The governors of 17 U.S. states on February 16 signed a landmark agreement to cooperate on expanding clean energy, energy efficiency, and modernizing energy infrastructure.
The Governors’ Accord For A New Energy Future makes the case that “new energy solutions” can “provide more durable and resilient infrastructure, and enable economic growth, while protecting the health of our communities and natural resources.” Though the term “climate change” does not appear, likely in part to help bring together a bipartisan (though mostly Democratic) group from a diverse set of states across the country, the accord does reference “[e]xtreme weather events, such as floods, droughts, wildfires and sea-level rise” that threaten reliability and the economy.
The accord was signed by the governors of California, Connecticut, Delaware, Hawaii, Iowa, Massachusetts, Michigan, Minnesota, Nevada, New Hampshire, New York, Oregon, Pennsylvania, Rhode Island, Vermont, Virginia, and Washington. Though this includes those who have aggressively promoted renewable energy and grid modernization, such as California Gov. Jerry Brown and New York Gov. Andrew Cuomo, it also includes Gov. Rick Snyder of Michigan, whose state is currently suing to block the Clean Power Plan.
The omission of the term was apparently deliberate, according to Brown.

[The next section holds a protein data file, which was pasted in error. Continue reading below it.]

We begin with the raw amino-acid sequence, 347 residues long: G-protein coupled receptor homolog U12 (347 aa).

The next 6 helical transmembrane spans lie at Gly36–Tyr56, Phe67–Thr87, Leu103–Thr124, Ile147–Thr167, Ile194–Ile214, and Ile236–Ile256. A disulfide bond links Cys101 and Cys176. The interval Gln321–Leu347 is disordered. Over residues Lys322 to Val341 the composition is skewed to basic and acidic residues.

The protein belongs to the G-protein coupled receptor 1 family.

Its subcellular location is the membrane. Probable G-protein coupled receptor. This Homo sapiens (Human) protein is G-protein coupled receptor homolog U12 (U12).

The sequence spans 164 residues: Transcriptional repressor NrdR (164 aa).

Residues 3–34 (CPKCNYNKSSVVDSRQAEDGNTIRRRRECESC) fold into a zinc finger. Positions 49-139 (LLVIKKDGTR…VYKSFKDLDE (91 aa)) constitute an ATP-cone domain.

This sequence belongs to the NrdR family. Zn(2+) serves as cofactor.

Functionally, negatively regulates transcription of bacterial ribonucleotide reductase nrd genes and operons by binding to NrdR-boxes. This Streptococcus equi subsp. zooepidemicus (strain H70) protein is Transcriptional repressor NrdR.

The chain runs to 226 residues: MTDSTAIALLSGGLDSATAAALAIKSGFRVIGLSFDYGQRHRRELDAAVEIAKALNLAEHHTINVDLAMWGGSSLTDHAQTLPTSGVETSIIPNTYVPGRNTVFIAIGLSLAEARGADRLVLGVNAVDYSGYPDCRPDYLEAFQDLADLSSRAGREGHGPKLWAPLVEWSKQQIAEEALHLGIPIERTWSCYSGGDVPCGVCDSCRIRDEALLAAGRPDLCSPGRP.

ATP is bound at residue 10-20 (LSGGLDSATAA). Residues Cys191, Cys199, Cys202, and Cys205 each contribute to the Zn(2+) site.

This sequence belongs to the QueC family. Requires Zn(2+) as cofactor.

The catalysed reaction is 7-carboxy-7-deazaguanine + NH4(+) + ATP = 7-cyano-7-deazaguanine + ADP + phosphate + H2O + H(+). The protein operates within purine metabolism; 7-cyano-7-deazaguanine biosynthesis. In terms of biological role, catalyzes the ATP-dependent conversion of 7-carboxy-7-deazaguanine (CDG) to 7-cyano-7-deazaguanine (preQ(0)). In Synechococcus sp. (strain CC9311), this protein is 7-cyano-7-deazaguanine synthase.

“There’s a very sharp cleavage in the United States on this issue of climate change,” he said during the press call on the announcement, “and it has a lot of partisan coloration.”
“We want to get done important stuff without getting bogged down in the larger controversy.”
The governors, for the most part, stressed the economic benefits in their statements accompanying the accord.
“From the creation of a $5 billion Clean Energy Fund to implementing our ambitious Clean Energy Standard, New York is fully committed to our role as a national leader in growing the clean tech economy,” Cuomo said.
“In Michigan,” Snyder noted, “ratepayers have saved more than $4 billion by reducing energy waste. This partnership will help us further adapt and identify best practices as we work to make energy more affordable, reliable and environmentally protective.”
—Thomas W. Overton, JD is a POWER associate editor (@thomas_overton, @POWERmagazine).